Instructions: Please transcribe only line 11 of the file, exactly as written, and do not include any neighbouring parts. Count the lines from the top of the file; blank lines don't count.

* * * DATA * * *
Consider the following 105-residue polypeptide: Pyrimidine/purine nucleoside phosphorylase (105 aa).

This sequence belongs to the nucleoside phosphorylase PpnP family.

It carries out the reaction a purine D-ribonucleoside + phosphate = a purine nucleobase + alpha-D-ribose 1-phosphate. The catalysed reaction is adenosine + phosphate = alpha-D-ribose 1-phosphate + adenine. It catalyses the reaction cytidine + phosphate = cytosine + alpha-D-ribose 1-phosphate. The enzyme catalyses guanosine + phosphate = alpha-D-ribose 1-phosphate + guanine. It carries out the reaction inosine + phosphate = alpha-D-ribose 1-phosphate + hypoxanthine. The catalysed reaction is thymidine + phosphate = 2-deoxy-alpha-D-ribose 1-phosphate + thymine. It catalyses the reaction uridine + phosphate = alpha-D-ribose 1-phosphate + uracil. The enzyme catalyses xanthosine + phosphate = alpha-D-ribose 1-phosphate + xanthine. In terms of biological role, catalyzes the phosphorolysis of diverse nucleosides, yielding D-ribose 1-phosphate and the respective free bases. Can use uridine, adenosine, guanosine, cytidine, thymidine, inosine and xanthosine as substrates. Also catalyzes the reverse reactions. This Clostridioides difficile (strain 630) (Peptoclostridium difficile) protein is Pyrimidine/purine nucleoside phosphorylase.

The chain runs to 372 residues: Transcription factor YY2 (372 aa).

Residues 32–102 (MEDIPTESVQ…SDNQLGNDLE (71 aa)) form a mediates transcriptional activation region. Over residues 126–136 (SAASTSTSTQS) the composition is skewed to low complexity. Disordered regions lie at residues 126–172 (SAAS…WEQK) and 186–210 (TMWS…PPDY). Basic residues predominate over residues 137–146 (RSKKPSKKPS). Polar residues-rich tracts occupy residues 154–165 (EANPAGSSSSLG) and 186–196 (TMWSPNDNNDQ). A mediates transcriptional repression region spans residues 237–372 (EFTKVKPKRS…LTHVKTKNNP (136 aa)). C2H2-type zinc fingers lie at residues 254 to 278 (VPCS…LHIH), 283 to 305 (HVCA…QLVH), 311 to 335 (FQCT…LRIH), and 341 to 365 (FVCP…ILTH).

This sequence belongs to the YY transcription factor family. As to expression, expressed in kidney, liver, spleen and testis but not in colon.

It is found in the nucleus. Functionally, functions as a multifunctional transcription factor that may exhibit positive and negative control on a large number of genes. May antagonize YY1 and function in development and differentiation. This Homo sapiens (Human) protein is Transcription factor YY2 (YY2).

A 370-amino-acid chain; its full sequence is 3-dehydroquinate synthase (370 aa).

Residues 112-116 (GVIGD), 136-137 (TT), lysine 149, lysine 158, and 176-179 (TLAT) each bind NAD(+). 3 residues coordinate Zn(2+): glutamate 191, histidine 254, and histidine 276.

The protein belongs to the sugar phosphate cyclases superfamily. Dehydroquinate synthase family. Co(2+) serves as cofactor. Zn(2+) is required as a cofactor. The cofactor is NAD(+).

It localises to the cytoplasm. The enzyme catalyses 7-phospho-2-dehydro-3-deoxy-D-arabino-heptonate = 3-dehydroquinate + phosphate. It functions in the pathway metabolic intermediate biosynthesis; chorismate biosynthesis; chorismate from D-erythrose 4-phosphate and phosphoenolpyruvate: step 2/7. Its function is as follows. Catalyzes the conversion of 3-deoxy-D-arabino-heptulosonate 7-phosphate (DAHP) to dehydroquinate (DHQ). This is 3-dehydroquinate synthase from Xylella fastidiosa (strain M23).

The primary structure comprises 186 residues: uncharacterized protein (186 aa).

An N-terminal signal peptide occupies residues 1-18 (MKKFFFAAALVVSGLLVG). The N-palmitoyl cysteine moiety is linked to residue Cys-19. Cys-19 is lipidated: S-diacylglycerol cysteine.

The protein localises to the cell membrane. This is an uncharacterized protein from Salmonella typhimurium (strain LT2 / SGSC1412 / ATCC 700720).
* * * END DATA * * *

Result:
It localises to the cytoplasm. The enzyme catalyses 7-phospho-2-dehydro-3-deoxy-D-arabino-heptonate = 3-dehydroquinate + phosphate. It functions in the pathway metabolic intermediate biosynthesis; chorismate biosynthesis; chorismate from D-erythrose 4-phosphate and phosphoenolpyruvate: step 2/7. Its function is as follows. Catalyzes the conversion of 3-deoxy-D-arabino-heptulosonate 7-phosphate (DAHP) to dehydroquinate (DHQ). This is 3-dehydroquinate synthase from Xylella fastidiosa (strain M23).